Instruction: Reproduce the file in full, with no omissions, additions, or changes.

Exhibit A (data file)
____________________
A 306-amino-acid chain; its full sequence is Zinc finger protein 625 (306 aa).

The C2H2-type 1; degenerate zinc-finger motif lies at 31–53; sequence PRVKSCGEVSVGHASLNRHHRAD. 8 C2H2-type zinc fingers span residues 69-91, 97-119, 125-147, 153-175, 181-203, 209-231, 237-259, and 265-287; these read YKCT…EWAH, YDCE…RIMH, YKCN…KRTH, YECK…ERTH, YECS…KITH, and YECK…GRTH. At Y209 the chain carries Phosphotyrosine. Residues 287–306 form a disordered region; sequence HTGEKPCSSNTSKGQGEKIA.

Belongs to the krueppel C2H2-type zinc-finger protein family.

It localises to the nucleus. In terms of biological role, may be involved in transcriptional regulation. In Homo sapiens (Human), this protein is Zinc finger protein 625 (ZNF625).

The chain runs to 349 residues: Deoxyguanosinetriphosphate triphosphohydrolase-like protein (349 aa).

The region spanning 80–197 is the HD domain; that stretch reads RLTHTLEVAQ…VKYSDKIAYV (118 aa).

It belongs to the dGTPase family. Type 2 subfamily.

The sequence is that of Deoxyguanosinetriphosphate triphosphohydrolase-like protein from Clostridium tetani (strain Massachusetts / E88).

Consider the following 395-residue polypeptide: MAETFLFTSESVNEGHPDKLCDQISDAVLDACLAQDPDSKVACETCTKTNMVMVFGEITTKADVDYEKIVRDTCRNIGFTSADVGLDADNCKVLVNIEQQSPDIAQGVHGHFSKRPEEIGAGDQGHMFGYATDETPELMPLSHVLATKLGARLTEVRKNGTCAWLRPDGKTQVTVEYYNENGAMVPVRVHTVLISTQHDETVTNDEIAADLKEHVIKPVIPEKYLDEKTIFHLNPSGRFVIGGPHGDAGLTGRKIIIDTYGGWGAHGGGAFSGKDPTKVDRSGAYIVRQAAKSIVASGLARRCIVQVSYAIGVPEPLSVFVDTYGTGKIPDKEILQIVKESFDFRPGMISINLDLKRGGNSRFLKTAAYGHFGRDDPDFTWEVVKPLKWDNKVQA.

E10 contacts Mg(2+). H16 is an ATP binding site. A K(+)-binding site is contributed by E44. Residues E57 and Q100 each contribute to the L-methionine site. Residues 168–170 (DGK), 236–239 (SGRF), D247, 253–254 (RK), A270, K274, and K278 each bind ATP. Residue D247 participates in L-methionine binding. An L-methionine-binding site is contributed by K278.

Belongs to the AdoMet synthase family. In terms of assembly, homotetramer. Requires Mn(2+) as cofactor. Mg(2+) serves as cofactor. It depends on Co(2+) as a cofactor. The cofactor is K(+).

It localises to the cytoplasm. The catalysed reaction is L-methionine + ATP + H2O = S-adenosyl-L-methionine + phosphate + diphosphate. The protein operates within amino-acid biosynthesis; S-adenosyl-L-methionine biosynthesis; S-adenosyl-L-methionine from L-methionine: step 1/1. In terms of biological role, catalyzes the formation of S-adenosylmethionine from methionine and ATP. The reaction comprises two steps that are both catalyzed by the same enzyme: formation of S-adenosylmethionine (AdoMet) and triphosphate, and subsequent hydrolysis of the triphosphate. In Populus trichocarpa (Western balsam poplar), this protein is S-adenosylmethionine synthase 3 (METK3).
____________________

A 306-amino-acid chain; its full sequence is Zinc finger protein 625 (306 aa).

The C2H2-type 1; degenerate zinc-finger motif lies at 31–53; sequence PRVKSCGEVSVGHASLNRHHRAD. 8 C2H2-type zinc fingers span residues 69-91, 97-119, 125-147, 153-175, 181-203, 209-231, 237-259, and 265-287; these read YKCT…EWAH, YDCE…RIMH, YKCN…KRTH, YECK…ERTH, YECS…KITH, and YECK…GRTH. At Y209 the chain carries Phosphotyrosine. Residues 287–306 form a disordered region; sequence HTGEKPCSSNTSKGQGEKIA.

Belongs to the krueppel C2H2-type zinc-finger protein family.

It localises to the nucleus. In terms of biological role, may be involved in transcriptional regulation. In Homo sapiens (Human), this protein is Zinc finger protein 625 (ZNF625).

The chain runs to 349 residues: Deoxyguanosinetriphosphate triphosphohydrolase-like protein (349 aa).

The region spanning 80–197 is the HD domain; that stretch reads RLTHTLEVAQ…VKYSDKIAYV (118 aa).

It belongs to the dGTPase family. Type 2 subfamily.

The sequence is that of Deoxyguanosinetriphosphate triphosphohydrolase-like protein from Clostridium tetani (strain Massachusetts / E88).

Consider the following 395-residue polypeptide: MAETFLFTSESVNEGHPDKLCDQISDAVLDACLAQDPDSKVACETCTKTNMVMVFGEITTKADVDYEKIVRDTCRNIGFTSADVGLDADNCKVLVNIEQQSPDIAQGVHGHFSKRPEEIGAGDQGHMFGYATDETPELMPLSHVLATKLGARLTEVRKNGTCAWLRPDGKTQVTVEYYNENGAMVPVRVHTVLISTQHDETVTNDEIAADLKEHVIKPVIPEKYLDEKTIFHLNPSGRFVIGGPHGDAGLTGRKIIIDTYGGWGAHGGGAFSGKDPTKVDRSGAYIVRQAAKSIVASGLARRCIVQVSYAIGVPEPLSVFVDTYGTGKIPDKEILQIVKESFDFRPGMISINLDLKRGGNSRFLKTAAYGHFGRDDPDFTWEVVKPLKWDNKVQA.

E10 contacts Mg(2+). H16 is an ATP binding site. A K(+)-binding site is contributed by E44. Residues E57 and Q100 each contribute to the L-methionine site. Residues 168–170 (DGK), 236–239 (SGRF), D247, 253–254 (RK), A270, K274, and K278 each bind ATP. Residue D247 participates in L-methionine binding. An L-methionine-binding site is contributed by K278.

Belongs to the AdoMet synthase family. In terms of assembly, homotetramer. Requires Mn(2+) as cofactor. Mg(2+) serves as cofactor. It depends on Co(2+) as a cofactor. The cofactor is K(+).

It localises to the cytoplasm. The catalysed reaction is L-methionine + ATP + H2O = S-adenosyl-L-methionine + phosphate + diphosphate. The protein operates within amino-acid biosynthesis; S-adenosyl-L-methionine biosynthesis; S-adenosyl-L-methionine from L-methionine: step 1/1. In terms of biological role, catalyzes the formation of S-adenosylmethionine from methionine and ATP. The reaction comprises two steps that are both catalyzed by the same enzyme: formation of S-adenosylmethionine (AdoMet) and triphosphate, and subsequent hydrolysis of the triphosphate. In Populus trichocarpa (Western balsam poplar), this protein is S-adenosylmethionine synthase 3 (METK3).